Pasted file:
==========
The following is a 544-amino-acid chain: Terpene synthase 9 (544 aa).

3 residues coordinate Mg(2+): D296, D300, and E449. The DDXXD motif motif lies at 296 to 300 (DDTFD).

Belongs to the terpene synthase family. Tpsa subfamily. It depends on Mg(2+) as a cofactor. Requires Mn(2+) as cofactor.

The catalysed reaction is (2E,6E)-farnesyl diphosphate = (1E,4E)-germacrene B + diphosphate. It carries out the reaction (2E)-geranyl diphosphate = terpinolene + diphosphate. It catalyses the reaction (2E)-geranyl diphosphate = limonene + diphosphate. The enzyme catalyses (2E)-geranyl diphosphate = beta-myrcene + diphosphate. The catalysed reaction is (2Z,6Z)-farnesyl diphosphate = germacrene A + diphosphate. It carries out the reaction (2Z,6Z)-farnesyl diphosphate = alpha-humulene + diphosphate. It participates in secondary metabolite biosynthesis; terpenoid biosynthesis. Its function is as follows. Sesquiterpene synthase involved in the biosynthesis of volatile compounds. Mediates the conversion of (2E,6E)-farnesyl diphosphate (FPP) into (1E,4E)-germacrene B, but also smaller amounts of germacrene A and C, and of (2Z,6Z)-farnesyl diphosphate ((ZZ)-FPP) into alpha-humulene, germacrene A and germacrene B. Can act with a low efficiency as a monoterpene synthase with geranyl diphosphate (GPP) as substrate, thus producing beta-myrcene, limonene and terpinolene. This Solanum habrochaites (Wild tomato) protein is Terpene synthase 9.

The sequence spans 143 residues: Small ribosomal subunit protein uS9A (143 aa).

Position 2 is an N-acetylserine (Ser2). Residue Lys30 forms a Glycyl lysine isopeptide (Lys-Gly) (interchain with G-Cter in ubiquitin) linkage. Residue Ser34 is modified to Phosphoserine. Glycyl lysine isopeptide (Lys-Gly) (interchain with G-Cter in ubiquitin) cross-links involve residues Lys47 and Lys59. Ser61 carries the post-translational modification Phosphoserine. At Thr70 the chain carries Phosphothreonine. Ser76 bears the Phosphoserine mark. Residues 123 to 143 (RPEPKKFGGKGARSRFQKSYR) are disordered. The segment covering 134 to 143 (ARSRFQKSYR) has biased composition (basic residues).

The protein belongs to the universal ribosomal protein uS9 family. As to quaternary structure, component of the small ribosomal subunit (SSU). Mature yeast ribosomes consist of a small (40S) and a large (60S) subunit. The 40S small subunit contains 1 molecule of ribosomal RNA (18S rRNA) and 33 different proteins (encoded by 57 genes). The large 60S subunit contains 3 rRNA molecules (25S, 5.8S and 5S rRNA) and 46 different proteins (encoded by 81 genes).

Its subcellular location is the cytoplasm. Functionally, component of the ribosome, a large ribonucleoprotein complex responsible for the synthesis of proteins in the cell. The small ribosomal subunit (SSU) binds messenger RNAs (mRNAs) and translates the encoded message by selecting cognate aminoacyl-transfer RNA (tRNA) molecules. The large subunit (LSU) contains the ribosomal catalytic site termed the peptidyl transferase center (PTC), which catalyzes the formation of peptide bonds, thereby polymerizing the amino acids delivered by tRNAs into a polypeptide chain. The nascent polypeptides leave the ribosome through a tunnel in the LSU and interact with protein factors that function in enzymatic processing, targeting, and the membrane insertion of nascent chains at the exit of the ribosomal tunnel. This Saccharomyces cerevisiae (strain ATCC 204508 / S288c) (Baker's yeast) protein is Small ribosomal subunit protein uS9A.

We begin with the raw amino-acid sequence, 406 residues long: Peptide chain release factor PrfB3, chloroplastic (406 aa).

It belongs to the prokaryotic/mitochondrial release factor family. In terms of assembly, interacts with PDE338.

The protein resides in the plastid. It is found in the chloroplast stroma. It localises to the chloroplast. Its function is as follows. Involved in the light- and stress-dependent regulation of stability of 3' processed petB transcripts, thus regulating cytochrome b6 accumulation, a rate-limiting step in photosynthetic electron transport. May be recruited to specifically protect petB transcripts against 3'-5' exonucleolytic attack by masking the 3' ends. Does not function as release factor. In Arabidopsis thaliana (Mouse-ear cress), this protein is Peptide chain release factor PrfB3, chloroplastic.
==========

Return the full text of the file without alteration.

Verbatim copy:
The following is a 544-amino-acid chain: Terpene synthase 9 (544 aa).

3 residues coordinate Mg(2+): D296, D300, and E449. The DDXXD motif motif lies at 296 to 300 (DDTFD).

Belongs to the terpene synthase family. Tpsa subfamily. It depends on Mg(2+) as a cofactor. Requires Mn(2+) as cofactor.

The catalysed reaction is (2E,6E)-farnesyl diphosphate = (1E,4E)-germacrene B + diphosphate. It carries out the reaction (2E)-geranyl diphosphate = terpinolene + diphosphate. It catalyses the reaction (2E)-geranyl diphosphate = limonene + diphosphate. The enzyme catalyses (2E)-geranyl diphosphate = beta-myrcene + diphosphate. The catalysed reaction is (2Z,6Z)-farnesyl diphosphate = germacrene A + diphosphate. It carries out the reaction (2Z,6Z)-farnesyl diphosphate = alpha-humulene + diphosphate. It participates in secondary metabolite biosynthesis; terpenoid biosynthesis. Its function is as follows. Sesquiterpene synthase involved in the biosynthesis of volatile compounds. Mediates the conversion of (2E,6E)-farnesyl diphosphate (FPP) into (1E,4E)-germacrene B, but also smaller amounts of germacrene A and C, and of (2Z,6Z)-farnesyl diphosphate ((ZZ)-FPP) into alpha-humulene, germacrene A and germacrene B. Can act with a low efficiency as a monoterpene synthase with geranyl diphosphate (GPP) as substrate, thus producing beta-myrcene, limonene and terpinolene. This Solanum habrochaites (Wild tomato) protein is Terpene synthase 9.

The sequence spans 143 residues: Small ribosomal subunit protein uS9A (143 aa).

Position 2 is an N-acetylserine (Ser2). Residue Lys30 forms a Glycyl lysine isopeptide (Lys-Gly) (interchain with G-Cter in ubiquitin) linkage. Residue Ser34 is modified to Phosphoserine. Glycyl lysine isopeptide (Lys-Gly) (interchain with G-Cter in ubiquitin) cross-links involve residues Lys47 and Lys59. Ser61 carries the post-translational modification Phosphoserine. At Thr70 the chain carries Phosphothreonine. Ser76 bears the Phosphoserine mark. Residues 123 to 143 (RPEPKKFGGKGARSRFQKSYR) are disordered. The segment covering 134 to 143 (ARSRFQKSYR) has biased composition (basic residues).

The protein belongs to the universal ribosomal protein uS9 family. As to quaternary structure, component of the small ribosomal subunit (SSU). Mature yeast ribosomes consist of a small (40S) and a large (60S) subunit. The 40S small subunit contains 1 molecule of ribosomal RNA (18S rRNA) and 33 different proteins (encoded by 57 genes). The large 60S subunit contains 3 rRNA molecules (25S, 5.8S and 5S rRNA) and 46 different proteins (encoded by 81 genes).

Its subcellular location is the cytoplasm. Functionally, component of the ribosome, a large ribonucleoprotein complex responsible for the synthesis of proteins in the cell. The small ribosomal subunit (SSU) binds messenger RNAs (mRNAs) and translates the encoded message by selecting cognate aminoacyl-transfer RNA (tRNA) molecules. The large subunit (LSU) contains the ribosomal catalytic site termed the peptidyl transferase center (PTC), which catalyzes the formation of peptide bonds, thereby polymerizing the amino acids delivered by tRNAs into a polypeptide chain. The nascent polypeptides leave the ribosome through a tunnel in the LSU and interact with protein factors that function in enzymatic processing, targeting, and the membrane insertion of nascent chains at the exit of the ribosomal tunnel. This Saccharomyces cerevisiae (strain ATCC 204508 / S288c) (Baker's yeast) protein is Small ribosomal subunit protein uS9A.

We begin with the raw amino-acid sequence, 406 residues long: Peptide chain release factor PrfB3, chloroplastic (406 aa).

It belongs to the prokaryotic/mitochondrial release factor family. In terms of assembly, interacts with PDE338.

The protein resides in the plastid. It is found in the chloroplast stroma. It localises to the chloroplast. Its function is as follows. Involved in the light- and stress-dependent regulation of stability of 3' processed petB transcripts, thus regulating cytochrome b6 accumulation, a rate-limiting step in photosynthetic electron transport. May be recruited to specifically protect petB transcripts against 3'-5' exonucleolytic attack by masking the 3' ends. Does not function as release factor. In Arabidopsis thaliana (Mouse-ear cress), this protein is Peptide chain release factor PrfB3, chloroplastic.